The most remarkable aspect of this report from Bowen came in the form of a clear Apartheid analogy. [emphasis added]

Hunt: “And is that [Hamas-Fatah] split one of the many challenges facing negotiators like the French?”

Bowen: “Yeah, it’s one of the many, many challenges that are out there. One angle to look at is to say the Israelis are being intransigent. The Israelis don’t want to have a Palestinian state that is anything other than a Bantustan next to them.”

Bantustans were of course a mechanism imposed by the Apartheid regime in South Africa. Analogies between Israel and Apartheid South Africa are employed by anti-Israel activists seeking to delegitimise the Jewish state by signalling that it is a moral travesty of the same order which the world similarly cannot tolerate.

Jeremy Bowen’s job description should mean that he is familiar with the context in which the term Bantustan is used in relation to Israel – and by whom. It should also mean that he is aware of the fact that previous offers of peace agreements such as the Olmert plan in 2008 (rejected by Mahmoud Abbas) and the Clinton parameters in 2000 (rejected by Arafat) proposed a contiguous Palestinian state – not ‘Bantustans’. Despite ostensibly being bound by BBC editorial guidelines on accuracy and impartiality, Bowen nevertheless chose to use that inaccurate and politically motivated term in his report.

Bowen continued with more use of the “Israel says” caveat to describe what the BBC should be capable of telling its audiences in its own words: that Fatah rejects recognition of Israel as the Jewish state, thus refusing to bring an end to future claims and that the PA rejects direct negotiations.

 “Ahm…and the other way of putting it – as many Israelis would say – is that the Palestinians haven’t been straight with the outside world; that they’re not prepared to accept a primarily Jewish state alongside them and that eventually they’d want all the territory.”

He closed the item with promotion of the notion of equivalence between the sides.

“When this whole peace process started there were basically two largely secular leaderships talking to each other but on both sides now, religion is more influential and the problem is that when you have people on either side who think that they’re doing the will of God, it’s very hard to make a deal with them.”

As was the case when the last round of talks collapsed in April 2014, BBC audiences have been provided with selective information on the subject of the Paris conference and the wider issue of negotiations between Israel and the Palestinians which has passed through the Jeremy Bowen filter. In those two years, Bowen has gone from second-hand amplification of the ‘apartheid’ trope to direct use of apartheid analogy. Little wonder then that BBC audiences are being sold short on the corporation’s pledge to enhance their understanding of this particular “international issue”.

Related Articles:

BBC News produces eight versions of report on three-hour Paris meeting

What is missing from the BBC’s ME peace process narrative?

 

BBC’s Middle East editor promotes Paris conference falsehood

From the outset, the French government’s announcements concerning its recently held one day conference on the Middle East peace process made it perfectly clear that neither Israeli nor Palestinian representatives would be invited.

“France will host a meeting of ministers from 20 countries on May 30 to try and relaunch the Israel-Palestinian peace process, Foreign Minister Jean-Marc Ayrault announced on Thursday. He told the international press, however, that Israel and the Palestinian officials would not be invited to the meeting, which will take place in Paris.” (Times of Israel & AFP, 21st April 2016)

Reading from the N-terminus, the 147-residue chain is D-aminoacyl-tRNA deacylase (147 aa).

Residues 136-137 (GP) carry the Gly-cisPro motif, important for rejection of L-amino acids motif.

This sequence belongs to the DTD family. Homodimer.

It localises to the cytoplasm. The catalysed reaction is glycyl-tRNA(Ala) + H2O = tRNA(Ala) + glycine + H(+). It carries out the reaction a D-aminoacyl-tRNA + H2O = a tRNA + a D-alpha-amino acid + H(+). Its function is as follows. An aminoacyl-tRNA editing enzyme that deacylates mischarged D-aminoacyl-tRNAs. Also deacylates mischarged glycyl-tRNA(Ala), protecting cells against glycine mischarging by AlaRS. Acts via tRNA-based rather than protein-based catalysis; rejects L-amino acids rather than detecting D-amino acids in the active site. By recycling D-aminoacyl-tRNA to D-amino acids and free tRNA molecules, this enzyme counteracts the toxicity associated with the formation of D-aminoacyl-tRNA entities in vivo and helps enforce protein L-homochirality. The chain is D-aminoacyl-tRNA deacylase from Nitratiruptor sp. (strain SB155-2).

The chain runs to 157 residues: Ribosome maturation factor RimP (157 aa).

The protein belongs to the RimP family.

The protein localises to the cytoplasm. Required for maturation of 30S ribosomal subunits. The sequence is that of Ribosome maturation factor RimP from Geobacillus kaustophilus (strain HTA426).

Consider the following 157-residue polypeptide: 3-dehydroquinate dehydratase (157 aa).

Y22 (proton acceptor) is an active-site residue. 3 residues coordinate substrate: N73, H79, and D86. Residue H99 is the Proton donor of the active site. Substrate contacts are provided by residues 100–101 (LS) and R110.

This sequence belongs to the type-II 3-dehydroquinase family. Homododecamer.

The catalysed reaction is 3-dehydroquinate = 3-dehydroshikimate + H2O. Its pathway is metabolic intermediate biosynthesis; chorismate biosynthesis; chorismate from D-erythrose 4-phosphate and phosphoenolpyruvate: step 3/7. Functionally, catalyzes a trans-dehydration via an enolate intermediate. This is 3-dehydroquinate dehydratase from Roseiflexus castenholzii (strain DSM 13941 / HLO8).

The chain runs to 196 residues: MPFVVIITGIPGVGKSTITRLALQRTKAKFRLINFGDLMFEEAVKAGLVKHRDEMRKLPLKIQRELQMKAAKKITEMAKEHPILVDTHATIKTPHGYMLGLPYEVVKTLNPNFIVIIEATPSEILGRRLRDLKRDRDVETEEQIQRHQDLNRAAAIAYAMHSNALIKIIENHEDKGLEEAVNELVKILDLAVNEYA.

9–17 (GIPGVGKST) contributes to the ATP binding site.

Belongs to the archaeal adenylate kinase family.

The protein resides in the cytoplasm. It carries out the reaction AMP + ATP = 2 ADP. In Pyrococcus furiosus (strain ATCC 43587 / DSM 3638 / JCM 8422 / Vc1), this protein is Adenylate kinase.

“France will host a meeting of ministers from 20 countries on May 30 to try to relaunch the Israel-Palestinian peace process, Foreign Minister Jean-Marc Ayrault announced on Thursday.

In an interview with four newspapers including Israel’s Haaretz and pan-Arab daily Al Quds Al-Arabi, the minister said however that Israel and the Palestinians would not be invited to the meeting in Paris.” (France 24, 22nd April 2016)

“Paris plans to host a ministerial meeting of 20 countries, including Egypt, Saudi Arabia and Jordan, as a first step to discuss the peace process which has been effectively frozen since a US-brokered initiative collapsed in April 2014.

Israel and the Palestinians have not been invited.” (France 24, 17th May 2016) [all emphasis added]

However, when Jeremy Bowen reported on that conference to BBC World Service radio listeners in the June 3rd edition of ‘Newshour’ (from 30:07 here) he presented a markedly different picture.Newshour 3 6

Presenter Julian Marshall opened the item as follows:

“He’s beset by flooding and strikes at home but President François Hollande has nevertheless taken time to host talks in Paris with the aim of reviving Middle East peace talks. But surprisingly, neither Israel nor the Palestinians are attending. Jeremy Bowen, our Middle East editor, is in Paris; so why aren’t they there?”

Bowen: “Well the Israelis don’t wanna come. They think that having an international meeting like this is completely the wrong way to proceed. They say there should be one-on-one negotiations between the two leaders of the Palestinians and of the Israelis. Ah…the Palestinians welcomed the conference but I think the fact that the Israelis aren’t coming meant that they decided to go ahead without either of them.”

In other words Bowen promoted two falsehoods in those four sentences: rather than telling listeners that Israel and the Palestinians were not invited to the meeting, he falsely attributed Israel’s absence to a refusal to attend and then ‘explained’ Palestinian non-participation by means of the myth he has created.

Later on Bowen – who has been the gatekeeper of information provided to BBC audiences on the topic of this conference – once again promoted the notion that the Palestinian-Israeli conflict is the lynchpin of strife in the Middle East and beyond.